Even if you’re in a minor rear-end crash, you can suffer long-lasting injuries, according to Consumer Reports. One of the most well-known results of a rear-end collision is whiplash. This painful condition occurs when a person’s head is rapidly snapped back and forth in a collision, especially when the car is hit from behind. This motion damages the neck’s muscles, ligaments and nerves and can result in chronic pain and stiffness. Women and tall people are particularly prone to experiencing serious whiplash injuries, which can occur even at speeds as low as 10 miles per hour.

How do I protect myself after a car accident?

A car accident is a traumatic event for any Massachusetts resident to live through, especially if someone has been hurt. The whirlwind of emotions and confusion that follow a crash can make it difficult to think straight and know what to do. Still, understanding the steps to take immediately after an accident can help to get you and your family through this difficult time.

There are several steps that State Farm has listed, which can help you after a car accident:

Faulty wiring causes deadly apartment fire in Lawrence

Apartment property owners and managers in Massachusetts have a responsibility to ensure their buildings and grounds are safe for those who live on and visit the property. This responsibility includes making sure walkways and handrails are in good repair, as well as keeping the grounds and sidewalks well-tended and lit to avoid accidents such as slipping and falling. Failing to do this can result in serious injuries, which in turn may lead to premises liability lawsuits.

Some people may not realize that avoiding a dangerous property condition goes beyond keeping the apartment complex safe on the outside. There are numerous obligations an apartment owner should address inside each unit, such as safeguarding windows on upper floors from children falling out, keeping smoke alarms and detectors properly functioning, and ensuring that electrical wiring in the building is in good repair.

Understanding the effects of a traumatic brain injury

At Finbury & Sullivan, P.C., we understand how serious a concussion can be. If you or a loved one has been injured in an accident, you may be worried about the potential short-term and long-term effects of a brain injury. Even a small collision can result in moderate to serious damage to the brain: When the head is suddenly jolted or bounced back and forth, the brain can be bruised by the action, resulting in a traumatic brain injury.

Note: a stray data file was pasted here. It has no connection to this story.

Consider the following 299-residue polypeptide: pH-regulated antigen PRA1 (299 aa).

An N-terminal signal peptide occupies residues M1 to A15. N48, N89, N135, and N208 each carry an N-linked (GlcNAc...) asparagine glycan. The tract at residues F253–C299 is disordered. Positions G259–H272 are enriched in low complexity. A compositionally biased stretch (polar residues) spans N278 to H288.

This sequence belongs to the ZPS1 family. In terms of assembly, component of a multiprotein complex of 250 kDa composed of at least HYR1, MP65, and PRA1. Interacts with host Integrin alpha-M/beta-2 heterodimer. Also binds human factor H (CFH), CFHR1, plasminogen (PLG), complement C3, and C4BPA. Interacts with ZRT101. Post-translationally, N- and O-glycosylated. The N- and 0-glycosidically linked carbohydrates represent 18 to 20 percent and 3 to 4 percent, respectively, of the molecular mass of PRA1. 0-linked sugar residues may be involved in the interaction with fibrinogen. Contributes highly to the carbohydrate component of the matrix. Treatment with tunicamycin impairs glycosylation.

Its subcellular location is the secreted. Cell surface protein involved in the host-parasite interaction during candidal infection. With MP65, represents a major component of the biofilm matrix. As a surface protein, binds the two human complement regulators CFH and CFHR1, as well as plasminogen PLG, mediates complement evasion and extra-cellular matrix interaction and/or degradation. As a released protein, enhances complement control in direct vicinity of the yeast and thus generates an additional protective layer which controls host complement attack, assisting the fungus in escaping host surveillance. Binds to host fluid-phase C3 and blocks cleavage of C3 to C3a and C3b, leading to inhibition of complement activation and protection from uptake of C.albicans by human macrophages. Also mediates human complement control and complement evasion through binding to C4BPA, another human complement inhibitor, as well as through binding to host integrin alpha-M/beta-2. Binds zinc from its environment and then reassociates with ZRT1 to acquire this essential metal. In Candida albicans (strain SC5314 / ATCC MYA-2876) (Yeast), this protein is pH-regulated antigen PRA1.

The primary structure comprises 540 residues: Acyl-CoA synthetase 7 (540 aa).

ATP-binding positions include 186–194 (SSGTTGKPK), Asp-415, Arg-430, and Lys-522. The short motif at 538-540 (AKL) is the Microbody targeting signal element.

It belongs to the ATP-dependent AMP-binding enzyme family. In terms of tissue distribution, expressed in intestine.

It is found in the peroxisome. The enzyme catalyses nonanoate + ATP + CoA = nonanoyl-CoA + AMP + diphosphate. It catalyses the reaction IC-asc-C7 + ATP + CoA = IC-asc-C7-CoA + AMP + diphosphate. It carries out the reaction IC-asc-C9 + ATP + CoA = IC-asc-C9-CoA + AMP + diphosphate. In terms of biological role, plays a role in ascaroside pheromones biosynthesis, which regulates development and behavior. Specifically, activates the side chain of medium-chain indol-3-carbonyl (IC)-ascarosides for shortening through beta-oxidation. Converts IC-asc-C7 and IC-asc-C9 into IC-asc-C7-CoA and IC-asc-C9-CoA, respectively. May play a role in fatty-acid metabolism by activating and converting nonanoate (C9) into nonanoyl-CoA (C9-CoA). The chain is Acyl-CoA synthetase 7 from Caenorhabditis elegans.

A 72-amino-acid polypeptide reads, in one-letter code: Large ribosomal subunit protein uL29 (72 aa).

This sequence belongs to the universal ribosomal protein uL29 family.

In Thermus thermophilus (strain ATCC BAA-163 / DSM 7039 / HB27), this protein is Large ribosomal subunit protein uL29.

According to the Centers for Disease Control and Prevention, the symptoms of a mild to moderate concussion can be subtle and easy to miss, but may worsen over time if not treated properly. Sometimes brain injury symptoms don’t show up until weeks or months after an accident. The signs of a traumatic brain injury can include:

  • Irritability, anxiety and nervousness.
  • Difficulty concentrating, remembering or thinking clearly.
  • Dizziness, headaches, trouble balancing or vision problems.
  • Lack of energy, trouble falling asleep or excessive sleeping.

National Teen Driver Safety Week in October

It’s every parent’s worst nightmare to find out a child has been involved in a car accident. Unfortunately, auto accidents are the main cause of death for teenagers between the ages of 16 and 19, say the Centers for Disease Control and Prevention. In 2011, more than 2,600 teenagers were killed and almost 292,000 were injured in car accidents throughout the U.S. To try to raise awareness of this preventable danger, Congress has designated the third week of October as National Teen Driver Safety Week in Massachusetts and every other state.

During National Teen Driver Safety Week, many communities across the country will be participating in awareness activities and other efforts to keep families from experiencing the devastation of losing a child in a car accident. State Farm, which worked with The Children’s Hospital of Philadelphia in 2007 to promote the designation of National Teen Driver Safety Week, is one of the many companies involved in getting teens to recognize the importance of safe driving habits.

Dump truck crash kills bicyclist in Wrentham

It’s common to see large trucks on highways across Massachusetts, but people may not realize there is also a danger of being harmed in a truck accident on city or country roads. One of the most common types of trucks to encounter on a residential street, increasing the potential for serious injuries, are dump trucks.

In late September, a 48-year-old man was struck and killed by a dump truck while riding his bicycle in Wrentham. The truck accident occurred in a rural area, where the two-lane road was very narrow with a speed limit of only 15 miles per hour. It was unknown whether speeding was a factor in the crash, but authorities believe that the late afternoon glare from the sun could have been a contributing cause. Creating an additional dangerous scene was the fact that the dump truck severed a utility pole in the crash, and electrical wires were reportedly almost touching the ground in some places.